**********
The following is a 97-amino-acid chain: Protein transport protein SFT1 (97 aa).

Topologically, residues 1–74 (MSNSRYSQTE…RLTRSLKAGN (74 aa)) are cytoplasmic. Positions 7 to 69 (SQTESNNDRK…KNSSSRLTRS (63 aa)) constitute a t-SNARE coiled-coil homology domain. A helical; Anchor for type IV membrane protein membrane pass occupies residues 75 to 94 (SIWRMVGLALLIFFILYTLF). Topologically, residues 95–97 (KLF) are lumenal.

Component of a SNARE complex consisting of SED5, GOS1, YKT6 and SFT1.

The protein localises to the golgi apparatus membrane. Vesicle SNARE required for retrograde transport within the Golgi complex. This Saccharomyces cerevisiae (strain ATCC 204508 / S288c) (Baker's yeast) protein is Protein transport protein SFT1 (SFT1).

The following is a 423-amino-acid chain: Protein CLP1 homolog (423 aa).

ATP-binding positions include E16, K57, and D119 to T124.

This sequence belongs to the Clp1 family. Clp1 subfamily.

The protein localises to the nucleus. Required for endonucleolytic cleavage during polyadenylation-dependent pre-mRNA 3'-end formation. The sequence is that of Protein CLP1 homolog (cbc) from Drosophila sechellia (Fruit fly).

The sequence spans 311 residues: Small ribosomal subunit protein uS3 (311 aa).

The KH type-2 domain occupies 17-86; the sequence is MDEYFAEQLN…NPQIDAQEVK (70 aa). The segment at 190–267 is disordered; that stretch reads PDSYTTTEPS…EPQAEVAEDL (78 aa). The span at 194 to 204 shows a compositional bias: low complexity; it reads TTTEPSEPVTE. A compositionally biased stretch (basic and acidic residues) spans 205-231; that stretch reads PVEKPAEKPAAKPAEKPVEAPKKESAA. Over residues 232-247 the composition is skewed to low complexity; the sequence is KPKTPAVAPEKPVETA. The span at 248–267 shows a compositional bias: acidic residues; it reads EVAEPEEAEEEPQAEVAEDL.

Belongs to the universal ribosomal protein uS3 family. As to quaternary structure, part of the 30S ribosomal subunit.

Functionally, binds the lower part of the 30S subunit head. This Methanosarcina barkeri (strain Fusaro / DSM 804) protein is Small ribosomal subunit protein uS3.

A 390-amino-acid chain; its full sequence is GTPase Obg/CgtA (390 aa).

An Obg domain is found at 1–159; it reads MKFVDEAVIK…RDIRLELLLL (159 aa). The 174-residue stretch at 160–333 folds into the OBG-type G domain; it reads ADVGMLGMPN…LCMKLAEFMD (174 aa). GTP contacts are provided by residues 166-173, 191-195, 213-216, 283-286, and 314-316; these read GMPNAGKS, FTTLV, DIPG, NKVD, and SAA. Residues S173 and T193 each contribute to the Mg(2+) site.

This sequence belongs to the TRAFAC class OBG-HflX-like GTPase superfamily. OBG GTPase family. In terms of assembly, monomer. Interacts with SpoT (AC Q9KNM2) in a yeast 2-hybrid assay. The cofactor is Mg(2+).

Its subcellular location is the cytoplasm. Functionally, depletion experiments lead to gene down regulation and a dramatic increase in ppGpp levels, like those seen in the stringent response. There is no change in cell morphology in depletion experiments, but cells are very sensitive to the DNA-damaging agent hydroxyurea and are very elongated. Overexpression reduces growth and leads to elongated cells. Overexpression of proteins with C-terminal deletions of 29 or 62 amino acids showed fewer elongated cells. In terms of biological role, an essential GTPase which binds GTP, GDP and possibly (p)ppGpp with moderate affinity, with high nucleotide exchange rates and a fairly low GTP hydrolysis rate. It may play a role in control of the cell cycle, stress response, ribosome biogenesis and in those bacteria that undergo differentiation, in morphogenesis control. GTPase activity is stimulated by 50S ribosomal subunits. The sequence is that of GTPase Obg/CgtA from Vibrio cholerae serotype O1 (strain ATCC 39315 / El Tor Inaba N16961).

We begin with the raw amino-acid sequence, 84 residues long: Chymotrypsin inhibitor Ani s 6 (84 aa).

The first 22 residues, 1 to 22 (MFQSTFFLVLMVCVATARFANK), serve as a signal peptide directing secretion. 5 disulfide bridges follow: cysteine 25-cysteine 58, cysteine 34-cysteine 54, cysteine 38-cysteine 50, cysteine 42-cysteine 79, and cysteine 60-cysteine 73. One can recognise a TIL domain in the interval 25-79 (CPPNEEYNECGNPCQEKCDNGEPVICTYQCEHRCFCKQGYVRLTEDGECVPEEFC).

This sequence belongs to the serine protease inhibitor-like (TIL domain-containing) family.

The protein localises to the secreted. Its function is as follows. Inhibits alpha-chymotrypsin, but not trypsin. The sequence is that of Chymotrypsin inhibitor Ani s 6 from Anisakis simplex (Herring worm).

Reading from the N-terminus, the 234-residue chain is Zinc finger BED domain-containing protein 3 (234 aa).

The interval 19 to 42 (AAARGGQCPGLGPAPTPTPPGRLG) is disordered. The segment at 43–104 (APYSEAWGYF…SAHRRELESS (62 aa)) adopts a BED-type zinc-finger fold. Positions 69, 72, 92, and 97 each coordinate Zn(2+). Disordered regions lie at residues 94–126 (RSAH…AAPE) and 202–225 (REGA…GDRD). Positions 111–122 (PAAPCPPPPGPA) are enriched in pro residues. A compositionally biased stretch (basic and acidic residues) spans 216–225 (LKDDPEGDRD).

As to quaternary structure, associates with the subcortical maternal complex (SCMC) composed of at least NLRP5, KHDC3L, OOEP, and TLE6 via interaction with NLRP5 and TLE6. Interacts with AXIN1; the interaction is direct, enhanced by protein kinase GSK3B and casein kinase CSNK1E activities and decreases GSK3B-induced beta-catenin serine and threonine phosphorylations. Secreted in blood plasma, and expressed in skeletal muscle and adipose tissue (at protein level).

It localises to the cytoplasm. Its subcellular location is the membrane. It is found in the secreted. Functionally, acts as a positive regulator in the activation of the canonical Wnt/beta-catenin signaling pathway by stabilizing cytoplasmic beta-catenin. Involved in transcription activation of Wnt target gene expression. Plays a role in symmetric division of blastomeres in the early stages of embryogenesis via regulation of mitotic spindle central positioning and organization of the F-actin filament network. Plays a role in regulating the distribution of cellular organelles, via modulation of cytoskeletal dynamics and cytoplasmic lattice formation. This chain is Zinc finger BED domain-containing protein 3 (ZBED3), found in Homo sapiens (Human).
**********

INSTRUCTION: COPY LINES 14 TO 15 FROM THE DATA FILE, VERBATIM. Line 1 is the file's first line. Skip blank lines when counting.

An Obg domain is found at 1–159; it reads MKFVDEAVIK…RDIRLELLLL (159 aa). The 174-residue stretch at 160–333 folds into the OBG-type G domain; it reads ADVGMLGMPN…LCMKLAEFMD (174 aa). GTP contacts are provided by residues 166-173, 191-195, 213-216, 283-286, and 314-316; these read GMPNAGKS, FTTLV, DIPG, NKVD, and SAA. Residues S173 and T193 each contribute to the Mg(2+) site.

This sequence belongs to the TRAFAC class OBG-HflX-like GTPase superfamily. OBG GTPase family. In terms of assembly, monomer. Interacts with SpoT (AC Q9KNM2) in a yeast 2-hybrid assay. The cofactor is Mg(2+).